Finishing #FossilFossick with #FossilStories

On October 9, we challenged Smithsonian Transcription volunteers to transcribe the field notes of Ladd, Ward, and G. Arthur Cooper. See the details of the challenge here.

It took exactly three and a half days for volunteers to completely transcribe 9 sets of field notes totaling 252 pages. An average of 14 people contributed to each project. The range? 35 people co-opted our longest Cooper journal, while only 3 tackled his shortest 6 page journal.

Here’s what happened in the numbers:

  • 12 total projects completed in those days, including our 9 #FossilFossick Projects! 
  • 30 New volunteers! 
  • 252 pages completed – and 712 Pages total over the challenge dates! 
  • 3.5 Days from launch to completely transcribe and review the #FossilFossick field notes! 
  • Visits from 48 countries including Germany, Ecuador, Turkey, India, and New Zealand 
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Sharing the Challenge

Through 114 #FossilFossick Tweets and other communication, the #FossilFossick challenge gathered 192.7k impressions. The challenge announcement e-mail was opened by 1,895 people, who in total clicked on links 177 times. The update campaign e-mail sent 3 days later, pushing us through the last 29 pages, was opened by 1,121 people and resulted in 101 link clicks.

Surfacing Connections

We also asked volunteers to help us track correspondents, specimens, and locations. This part of the challenge is on-going! You can still help by reading the completed field notes (perhaps by downloading the PDF) and entering details in this Google Spreadsheet:

Finds From #FossilFossick Hunters

What did volunteers find interesting about this challenge? Handwriting to buddies to technology and the real personalities behind scientific field work. First, our volunteers were more than amused by Harry Ladd’s adventures and his playful personality, as well as his colorful pals.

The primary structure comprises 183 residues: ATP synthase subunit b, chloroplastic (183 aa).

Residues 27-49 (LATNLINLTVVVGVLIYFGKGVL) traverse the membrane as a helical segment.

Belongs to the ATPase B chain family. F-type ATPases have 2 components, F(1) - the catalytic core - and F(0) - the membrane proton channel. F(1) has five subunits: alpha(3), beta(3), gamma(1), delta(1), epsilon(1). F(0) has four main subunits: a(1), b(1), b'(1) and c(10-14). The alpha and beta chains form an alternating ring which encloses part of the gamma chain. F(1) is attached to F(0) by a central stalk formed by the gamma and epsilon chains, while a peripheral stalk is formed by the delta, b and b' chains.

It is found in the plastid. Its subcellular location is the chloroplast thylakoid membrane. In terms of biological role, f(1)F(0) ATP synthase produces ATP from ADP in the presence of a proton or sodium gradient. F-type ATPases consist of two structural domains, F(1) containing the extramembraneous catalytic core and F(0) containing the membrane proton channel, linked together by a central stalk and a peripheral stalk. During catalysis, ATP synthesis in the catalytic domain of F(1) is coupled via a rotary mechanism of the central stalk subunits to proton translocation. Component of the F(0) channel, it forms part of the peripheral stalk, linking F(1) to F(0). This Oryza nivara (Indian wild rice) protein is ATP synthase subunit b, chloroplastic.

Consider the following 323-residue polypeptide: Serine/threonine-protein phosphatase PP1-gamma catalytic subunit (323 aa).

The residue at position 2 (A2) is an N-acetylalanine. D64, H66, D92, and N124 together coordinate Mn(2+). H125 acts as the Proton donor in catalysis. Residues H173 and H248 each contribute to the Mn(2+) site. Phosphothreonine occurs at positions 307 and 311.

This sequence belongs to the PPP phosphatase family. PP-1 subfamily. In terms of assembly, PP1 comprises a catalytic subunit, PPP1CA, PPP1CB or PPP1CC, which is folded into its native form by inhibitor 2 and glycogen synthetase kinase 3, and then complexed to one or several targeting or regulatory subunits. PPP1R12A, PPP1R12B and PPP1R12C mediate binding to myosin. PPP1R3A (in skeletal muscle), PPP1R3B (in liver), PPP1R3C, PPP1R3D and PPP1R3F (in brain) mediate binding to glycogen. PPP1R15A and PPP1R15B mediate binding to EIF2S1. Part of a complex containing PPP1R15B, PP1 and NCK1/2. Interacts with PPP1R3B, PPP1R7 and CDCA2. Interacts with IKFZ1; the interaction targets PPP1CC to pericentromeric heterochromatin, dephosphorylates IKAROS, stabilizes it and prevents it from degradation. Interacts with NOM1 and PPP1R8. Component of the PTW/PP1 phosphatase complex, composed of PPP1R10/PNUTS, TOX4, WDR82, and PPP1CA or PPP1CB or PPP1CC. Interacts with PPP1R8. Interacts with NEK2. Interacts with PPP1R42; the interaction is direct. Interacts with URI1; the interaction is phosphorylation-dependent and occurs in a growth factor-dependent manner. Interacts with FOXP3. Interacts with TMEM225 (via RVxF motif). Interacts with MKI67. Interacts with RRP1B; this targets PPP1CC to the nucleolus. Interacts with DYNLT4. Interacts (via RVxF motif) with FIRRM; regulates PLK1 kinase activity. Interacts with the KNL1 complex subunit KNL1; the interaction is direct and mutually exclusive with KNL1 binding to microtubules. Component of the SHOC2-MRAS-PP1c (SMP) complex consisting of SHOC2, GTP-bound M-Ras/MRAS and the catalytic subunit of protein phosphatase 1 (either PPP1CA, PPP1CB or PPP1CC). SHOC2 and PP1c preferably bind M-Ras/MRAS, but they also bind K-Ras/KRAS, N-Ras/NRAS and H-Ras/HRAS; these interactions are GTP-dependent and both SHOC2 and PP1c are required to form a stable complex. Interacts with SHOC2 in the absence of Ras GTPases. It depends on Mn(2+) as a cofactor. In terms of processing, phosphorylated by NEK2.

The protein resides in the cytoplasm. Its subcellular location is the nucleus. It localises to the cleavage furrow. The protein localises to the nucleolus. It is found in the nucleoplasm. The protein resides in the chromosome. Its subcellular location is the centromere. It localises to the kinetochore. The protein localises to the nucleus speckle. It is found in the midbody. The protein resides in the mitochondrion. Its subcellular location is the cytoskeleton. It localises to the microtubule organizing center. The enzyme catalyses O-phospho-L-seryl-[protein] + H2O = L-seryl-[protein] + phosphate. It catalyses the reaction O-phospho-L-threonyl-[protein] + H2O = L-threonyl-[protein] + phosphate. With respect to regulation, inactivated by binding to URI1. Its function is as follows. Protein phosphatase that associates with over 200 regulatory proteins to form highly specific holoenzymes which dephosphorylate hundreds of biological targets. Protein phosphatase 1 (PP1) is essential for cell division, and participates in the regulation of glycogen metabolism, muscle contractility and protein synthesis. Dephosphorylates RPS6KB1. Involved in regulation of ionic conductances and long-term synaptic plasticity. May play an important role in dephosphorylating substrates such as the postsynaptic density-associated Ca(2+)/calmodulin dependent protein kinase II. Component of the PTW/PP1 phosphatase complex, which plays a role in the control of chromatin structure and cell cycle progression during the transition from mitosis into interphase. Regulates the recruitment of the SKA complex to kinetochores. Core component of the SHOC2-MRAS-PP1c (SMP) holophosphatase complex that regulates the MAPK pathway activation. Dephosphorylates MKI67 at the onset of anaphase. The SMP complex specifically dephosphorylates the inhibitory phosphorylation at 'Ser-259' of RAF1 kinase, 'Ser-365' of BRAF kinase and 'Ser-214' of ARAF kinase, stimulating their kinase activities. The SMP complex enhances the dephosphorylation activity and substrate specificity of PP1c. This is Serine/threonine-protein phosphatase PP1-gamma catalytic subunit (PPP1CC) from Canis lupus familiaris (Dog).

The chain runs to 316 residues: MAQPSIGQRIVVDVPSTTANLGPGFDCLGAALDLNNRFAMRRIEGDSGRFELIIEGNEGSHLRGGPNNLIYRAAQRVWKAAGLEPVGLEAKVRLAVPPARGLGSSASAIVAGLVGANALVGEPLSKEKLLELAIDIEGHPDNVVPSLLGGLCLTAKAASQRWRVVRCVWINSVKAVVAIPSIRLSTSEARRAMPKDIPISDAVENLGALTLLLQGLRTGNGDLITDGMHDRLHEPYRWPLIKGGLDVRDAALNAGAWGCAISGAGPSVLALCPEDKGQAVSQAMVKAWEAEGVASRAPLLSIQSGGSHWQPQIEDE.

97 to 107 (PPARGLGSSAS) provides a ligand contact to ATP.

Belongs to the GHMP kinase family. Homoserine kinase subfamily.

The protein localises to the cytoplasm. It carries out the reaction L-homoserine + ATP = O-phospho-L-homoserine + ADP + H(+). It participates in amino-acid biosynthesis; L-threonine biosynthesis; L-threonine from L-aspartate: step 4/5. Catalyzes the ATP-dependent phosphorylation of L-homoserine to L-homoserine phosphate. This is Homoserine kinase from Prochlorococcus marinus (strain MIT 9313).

Other volunteers tried to determine whether Ward took a street car, golf cart, or automobile from Alexandria to Mount Vernon.

Still others shared information to help one another tackle the challenge – great collaboration even from the start of the event!

What’s Next?

A total success deserves a totally fantastic reward: be sure to tune into the behind-the-scenes tour of Smithsonian fossil collections with Dr. Nicholas Pyenson, Curator of Fossil Marine Mammals at the Smithsonian’s National Museum of Natural History, via the BHL Periscope on October 26 as a reward for the successful completion of the challenge. More details to come on Twitter and Facebook.

You can explore the field notes in BHL:

You can also read all of the completed #FossilFossick projects by visiting the project pages with these links and downloading the PDFs:

Thanks again to all of our wonderful volunteers who contributed to this challenge! When we collaborate for citizen science, everyone wins!
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Meghan Ferriter is a Senior Innovation Specialist with the National Digital Initiatives division in the National and International Outreach directorate at the Library of Congress. Prior to this, she served as the Project Coordinator for the Smithsonian Transcription Center.